After yearsof waiting and watching, the clock phase of the FCC's reverse auction ofspectrum is set to begin at 10 a.m. ET on May 31.
As to what can be expected from the 600 MHz incentiveauction, some have viewed the FCC's initial spectrum of 126 MHz as a goodsign. SNL Kagan analyst Sharon Armbrust recently the target as a "candystore" for spectrum hungry wireless operators, echoing FCC Chairman TomWheeler's words that there would be "a significant chunk of spectrum"up for grabs.
Indeed, the 126 MHz target was higher than many industryobservers had expected. BTIG LLC analyst Walter Piecyk, for instance, noted inan April 29 blog post that he had expected a clearing target closer to 108 MHz.
Wheeler noted in an April 29 that the higher-than-expectedtarget reflected "the voluntary decision by many broadcasters that thisauction truly is a once-in-a-lifetime opportunity. The 126 MHz initial clearingtarget ensures that wireless carriers and other forward-auction bidders havetheir chance to compete for the maximum amount of lowband 'beachfront'spectrum."
He added that as the wireless industry prepares for the ageof 5G service, "the broadcasters have stepped up and done their part tofulfill that demand."
While this auction has literally been years in the making,allowing for careful and meticulous planning, there is still much that could goawry, however.
Here are some of the more pressing questions that stillremain in advance of the auction:
Will the auction be asuccess?
The most obvious — and perhaps most important — question is whetherwireless operators and other forward-auction bidders will be willing to pay theprices that broadcasters are asking. No one knows for sure just how muchbroadcasters are hoping to sell their spectrum for, nor is there any clear dataon how much the various forward-auction bidders are willing to pay.
While the clearing target was higher than he expected,Piecyk said that was no guarantee of success.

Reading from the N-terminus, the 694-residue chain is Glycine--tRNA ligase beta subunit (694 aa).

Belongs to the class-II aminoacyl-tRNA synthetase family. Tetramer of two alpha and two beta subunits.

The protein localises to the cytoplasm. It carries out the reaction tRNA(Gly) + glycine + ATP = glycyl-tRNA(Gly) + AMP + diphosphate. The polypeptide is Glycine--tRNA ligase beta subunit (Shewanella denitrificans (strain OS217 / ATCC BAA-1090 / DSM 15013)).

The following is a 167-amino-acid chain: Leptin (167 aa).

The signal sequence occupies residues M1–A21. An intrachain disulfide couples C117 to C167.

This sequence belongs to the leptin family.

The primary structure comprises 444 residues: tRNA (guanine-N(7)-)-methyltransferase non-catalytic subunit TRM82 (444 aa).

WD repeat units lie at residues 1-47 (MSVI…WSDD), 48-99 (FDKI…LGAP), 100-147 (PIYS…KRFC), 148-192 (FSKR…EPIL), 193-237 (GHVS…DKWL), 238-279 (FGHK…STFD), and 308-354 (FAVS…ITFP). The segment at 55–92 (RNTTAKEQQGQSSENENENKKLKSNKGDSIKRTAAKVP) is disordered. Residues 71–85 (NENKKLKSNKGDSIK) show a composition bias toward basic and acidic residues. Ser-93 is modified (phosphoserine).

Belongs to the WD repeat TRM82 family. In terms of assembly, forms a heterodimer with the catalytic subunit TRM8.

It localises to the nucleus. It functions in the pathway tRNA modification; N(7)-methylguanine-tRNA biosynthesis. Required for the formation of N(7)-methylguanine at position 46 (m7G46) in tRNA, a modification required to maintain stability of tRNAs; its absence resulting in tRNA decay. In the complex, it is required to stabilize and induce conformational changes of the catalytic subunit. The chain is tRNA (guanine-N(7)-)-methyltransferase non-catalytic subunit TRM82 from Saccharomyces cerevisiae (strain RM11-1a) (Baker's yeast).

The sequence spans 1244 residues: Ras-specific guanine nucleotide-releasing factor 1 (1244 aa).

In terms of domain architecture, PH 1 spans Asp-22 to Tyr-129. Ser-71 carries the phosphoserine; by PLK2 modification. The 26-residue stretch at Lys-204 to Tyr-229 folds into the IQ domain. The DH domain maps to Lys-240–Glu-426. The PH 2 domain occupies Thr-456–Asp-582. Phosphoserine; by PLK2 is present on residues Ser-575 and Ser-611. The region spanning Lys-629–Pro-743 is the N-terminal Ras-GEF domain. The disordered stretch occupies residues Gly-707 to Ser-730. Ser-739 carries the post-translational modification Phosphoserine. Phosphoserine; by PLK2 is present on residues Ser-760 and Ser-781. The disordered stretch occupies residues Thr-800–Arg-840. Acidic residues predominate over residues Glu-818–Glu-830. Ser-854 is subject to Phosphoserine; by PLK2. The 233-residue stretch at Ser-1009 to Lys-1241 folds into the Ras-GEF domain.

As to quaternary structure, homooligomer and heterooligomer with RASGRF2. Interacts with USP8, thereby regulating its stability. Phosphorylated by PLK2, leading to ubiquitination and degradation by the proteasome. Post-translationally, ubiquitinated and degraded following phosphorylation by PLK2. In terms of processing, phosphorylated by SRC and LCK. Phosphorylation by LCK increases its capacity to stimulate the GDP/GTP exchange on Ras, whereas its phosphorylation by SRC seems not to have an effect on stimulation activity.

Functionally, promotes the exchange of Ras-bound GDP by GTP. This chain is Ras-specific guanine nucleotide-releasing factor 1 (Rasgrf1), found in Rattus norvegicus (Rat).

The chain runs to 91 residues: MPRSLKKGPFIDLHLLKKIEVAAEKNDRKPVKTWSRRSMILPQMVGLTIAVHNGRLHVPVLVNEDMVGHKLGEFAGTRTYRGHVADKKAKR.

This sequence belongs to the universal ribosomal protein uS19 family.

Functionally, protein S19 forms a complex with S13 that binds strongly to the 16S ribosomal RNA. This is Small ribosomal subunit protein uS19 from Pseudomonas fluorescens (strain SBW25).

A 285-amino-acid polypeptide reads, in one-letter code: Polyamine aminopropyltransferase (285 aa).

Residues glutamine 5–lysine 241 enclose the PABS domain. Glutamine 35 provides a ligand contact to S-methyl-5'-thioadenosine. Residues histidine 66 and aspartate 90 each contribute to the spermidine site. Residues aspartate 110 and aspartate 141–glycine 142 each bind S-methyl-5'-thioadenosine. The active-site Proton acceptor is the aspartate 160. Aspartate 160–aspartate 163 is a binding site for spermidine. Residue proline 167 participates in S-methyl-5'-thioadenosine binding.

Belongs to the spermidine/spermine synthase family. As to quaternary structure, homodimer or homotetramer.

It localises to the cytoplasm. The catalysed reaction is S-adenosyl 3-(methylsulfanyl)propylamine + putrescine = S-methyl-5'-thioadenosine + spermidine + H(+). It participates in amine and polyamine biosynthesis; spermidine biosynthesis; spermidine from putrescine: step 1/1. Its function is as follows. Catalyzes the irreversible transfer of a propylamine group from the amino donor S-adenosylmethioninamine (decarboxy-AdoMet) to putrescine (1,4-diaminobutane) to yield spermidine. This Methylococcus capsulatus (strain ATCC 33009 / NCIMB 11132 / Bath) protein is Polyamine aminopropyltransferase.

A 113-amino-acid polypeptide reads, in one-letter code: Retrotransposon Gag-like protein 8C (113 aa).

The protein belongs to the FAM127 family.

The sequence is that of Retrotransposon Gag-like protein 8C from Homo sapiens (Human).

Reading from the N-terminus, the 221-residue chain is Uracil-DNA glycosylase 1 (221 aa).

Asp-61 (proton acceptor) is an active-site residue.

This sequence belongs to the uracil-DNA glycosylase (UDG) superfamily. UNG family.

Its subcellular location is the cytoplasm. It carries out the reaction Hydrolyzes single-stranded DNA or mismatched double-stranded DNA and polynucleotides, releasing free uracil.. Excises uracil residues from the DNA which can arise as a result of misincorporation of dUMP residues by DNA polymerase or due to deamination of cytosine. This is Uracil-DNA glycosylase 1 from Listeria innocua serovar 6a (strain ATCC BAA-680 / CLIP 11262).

"The size of the initial clearing target provides few,if any, clues about the potential value of the auction," he wrote. "It'spossible that the initial target set by the broadcasters Stage 1 bids will beso high that it will yield an initial bogey that is too high for wirelessoperators to top, leading to additional auction stages and a lower amount ofspectrum cleared."
For the auction to close successfully, the forward-auctionbid prices must exceed the amount needed to buy stations in the reverseauction, including the $1.75 billion in repacking expenses the FCC hasbudgeted. If the forward-auction bids come in below what the FCC bid forstations in the reverse auction, the commission can either return to theforward-auction bidders and ask for more money or reduce the clearing targetand amount of wireless licenses it is offering. If the latter happens, theauction would move into a new stage of bidding.
But how likely is that really considering the variousanalyst estimates on how much the forward-auction bidders are preparing tospend? In November 2015, analysts at Wells Fargo reportedly saidthey expected the auction to bring in bids totaling $30 billion to $35 billion,with AT&T Inc.spending roughly $10 billion and VerizonCommunications Inc. spending $5 billion. Other estimates,meanwhile, have rangedas high as $80 billion.
Will 's John Legere be ableto control himself?
There is no doubt in anyone's mind that T-Mobile is preparedto spend big on the 600 MHz auction. During the company's April 26 earningsconference call,T-Mobile CFO J. Braxton Carter II gave investors an idea of just what kind ofwar chest the company has. Carter said the company had total liquidity ofroughly $10.5 billion, with much of that raised specifically for the purpose ofspectrum acquisitions. Carter said that the minimum liquidity for the businessis roughly $1.5 billion to $2 billion, giving T-Mobile $8 billion to $9 billionto play with in the auction. That is roughly in line with the earlier estimatesfrom Wells Fargo analysts, who said they expected the wireless operator tospend $8 billion on the auction.